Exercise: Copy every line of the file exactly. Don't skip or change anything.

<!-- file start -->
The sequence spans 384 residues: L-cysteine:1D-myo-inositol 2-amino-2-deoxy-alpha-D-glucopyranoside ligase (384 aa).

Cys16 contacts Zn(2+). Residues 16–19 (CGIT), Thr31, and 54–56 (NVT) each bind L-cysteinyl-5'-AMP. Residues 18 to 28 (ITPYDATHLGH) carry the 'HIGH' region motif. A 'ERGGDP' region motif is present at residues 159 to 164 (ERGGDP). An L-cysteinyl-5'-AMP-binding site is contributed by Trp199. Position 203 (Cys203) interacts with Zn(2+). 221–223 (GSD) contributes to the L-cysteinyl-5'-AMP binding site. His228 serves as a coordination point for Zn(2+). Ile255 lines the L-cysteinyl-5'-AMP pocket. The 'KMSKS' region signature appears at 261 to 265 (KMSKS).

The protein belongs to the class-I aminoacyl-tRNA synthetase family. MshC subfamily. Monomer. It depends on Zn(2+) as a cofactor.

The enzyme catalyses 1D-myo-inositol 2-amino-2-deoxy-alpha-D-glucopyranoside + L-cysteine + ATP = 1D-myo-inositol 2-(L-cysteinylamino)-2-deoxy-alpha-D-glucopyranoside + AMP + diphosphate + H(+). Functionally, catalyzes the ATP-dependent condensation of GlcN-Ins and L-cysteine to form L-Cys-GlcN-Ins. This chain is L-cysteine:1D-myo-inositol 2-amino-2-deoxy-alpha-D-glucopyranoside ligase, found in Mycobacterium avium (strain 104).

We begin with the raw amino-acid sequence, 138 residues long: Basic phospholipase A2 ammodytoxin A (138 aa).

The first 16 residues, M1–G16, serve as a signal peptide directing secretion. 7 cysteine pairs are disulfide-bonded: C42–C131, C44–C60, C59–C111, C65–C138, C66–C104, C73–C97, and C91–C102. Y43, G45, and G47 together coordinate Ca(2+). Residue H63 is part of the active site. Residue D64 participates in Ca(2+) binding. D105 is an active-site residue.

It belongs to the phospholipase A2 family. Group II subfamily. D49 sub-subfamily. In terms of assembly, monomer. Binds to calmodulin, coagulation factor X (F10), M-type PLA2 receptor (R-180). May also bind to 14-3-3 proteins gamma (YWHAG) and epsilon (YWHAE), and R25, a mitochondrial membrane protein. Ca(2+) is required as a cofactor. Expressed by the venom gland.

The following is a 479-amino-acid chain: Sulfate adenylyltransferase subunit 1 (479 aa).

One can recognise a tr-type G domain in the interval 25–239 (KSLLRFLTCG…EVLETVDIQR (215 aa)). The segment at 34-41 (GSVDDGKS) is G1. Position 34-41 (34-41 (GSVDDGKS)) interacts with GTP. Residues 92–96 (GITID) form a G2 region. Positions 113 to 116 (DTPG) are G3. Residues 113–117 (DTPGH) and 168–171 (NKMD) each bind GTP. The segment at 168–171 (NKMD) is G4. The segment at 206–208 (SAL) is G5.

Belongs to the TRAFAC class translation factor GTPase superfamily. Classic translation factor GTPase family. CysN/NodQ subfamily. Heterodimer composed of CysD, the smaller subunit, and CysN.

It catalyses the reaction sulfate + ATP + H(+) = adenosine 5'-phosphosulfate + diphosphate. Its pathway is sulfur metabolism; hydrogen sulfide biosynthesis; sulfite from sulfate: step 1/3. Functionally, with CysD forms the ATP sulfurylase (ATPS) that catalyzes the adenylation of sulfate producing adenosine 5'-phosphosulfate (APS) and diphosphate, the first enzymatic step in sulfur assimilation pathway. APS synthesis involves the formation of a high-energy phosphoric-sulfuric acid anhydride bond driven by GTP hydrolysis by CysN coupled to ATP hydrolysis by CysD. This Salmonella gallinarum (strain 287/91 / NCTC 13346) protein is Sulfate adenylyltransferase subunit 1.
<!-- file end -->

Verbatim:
The sequence spans 384 residues: L-cysteine:1D-myo-inositol 2-amino-2-deoxy-alpha-D-glucopyranoside ligase (384 aa).

Cys16 contacts Zn(2+). Residues 16–19 (CGIT), Thr31, and 54–56 (NVT) each bind L-cysteinyl-5'-AMP. Residues 18 to 28 (ITPYDATHLGH) carry the 'HIGH' region motif. A 'ERGGDP' region motif is present at residues 159 to 164 (ERGGDP). An L-cysteinyl-5'-AMP-binding site is contributed by Trp199. Position 203 (Cys203) interacts with Zn(2+). 221–223 (GSD) contributes to the L-cysteinyl-5'-AMP binding site. His228 serves as a coordination point for Zn(2+). Ile255 lines the L-cysteinyl-5'-AMP pocket. The 'KMSKS' region signature appears at 261 to 265 (KMSKS).

The protein belongs to the class-I aminoacyl-tRNA synthetase family. MshC subfamily. Monomer. It depends on Zn(2+) as a cofactor.

The enzyme catalyses 1D-myo-inositol 2-amino-2-deoxy-alpha-D-glucopyranoside + L-cysteine + ATP = 1D-myo-inositol 2-(L-cysteinylamino)-2-deoxy-alpha-D-glucopyranoside + AMP + diphosphate + H(+). Functionally, catalyzes the ATP-dependent condensation of GlcN-Ins and L-cysteine to form L-Cys-GlcN-Ins. This chain is L-cysteine:1D-myo-inositol 2-amino-2-deoxy-alpha-D-glucopyranoside ligase, found in Mycobacterium avium (strain 104).

We begin with the raw amino-acid sequence, 138 residues long: Basic phospholipase A2 ammodytoxin A (138 aa).

The first 16 residues, M1–G16, serve as a signal peptide directing secretion. 7 cysteine pairs are disulfide-bonded: C42–C131, C44–C60, C59–C111, C65–C138, C66–C104, C73–C97, and C91–C102. Y43, G45, and G47 together coordinate Ca(2+). Residue H63 is part of the active site. Residue D64 participates in Ca(2+) binding. D105 is an active-site residue.

It belongs to the phospholipase A2 family. Group II subfamily. D49 sub-subfamily. In terms of assembly, monomer. Binds to calmodulin, coagulation factor X (F10), M-type PLA2 receptor (R-180). May also bind to 14-3-3 proteins gamma (YWHAG) and epsilon (YWHAE), and R25, a mitochondrial membrane protein. Ca(2+) is required as a cofactor. Expressed by the venom gland.

The following is a 479-amino-acid chain: Sulfate adenylyltransferase subunit 1 (479 aa).

One can recognise a tr-type G domain in the interval 25–239 (KSLLRFLTCG…EVLETVDIQR (215 aa)). The segment at 34-41 (GSVDDGKS) is G1. Position 34-41 (34-41 (GSVDDGKS)) interacts with GTP. Residues 92–96 (GITID) form a G2 region. Positions 113 to 116 (DTPG) are G3. Residues 113–117 (DTPGH) and 168–171 (NKMD) each bind GTP. The segment at 168–171 (NKMD) is G4. The segment at 206–208 (SAL) is G5.

Belongs to the TRAFAC class translation factor GTPase superfamily. Classic translation factor GTPase family. CysN/NodQ subfamily. Heterodimer composed of CysD, the smaller subunit, and CysN.

It catalyses the reaction sulfate + ATP + H(+) = adenosine 5'-phosphosulfate + diphosphate. Its pathway is sulfur metabolism; hydrogen sulfide biosynthesis; sulfite from sulfate: step 1/3. Functionally, with CysD forms the ATP sulfurylase (ATPS) that catalyzes the adenylation of sulfate producing adenosine 5'-phosphosulfate (APS) and diphosphate, the first enzymatic step in sulfur assimilation pathway. APS synthesis involves the formation of a high-energy phosphoric-sulfuric acid anhydride bond driven by GTP hydrolysis by CysN coupled to ATP hydrolysis by CysD. This Salmonella gallinarum (strain 287/91 / NCTC 13346) protein is Sulfate adenylyltransferase subunit 1.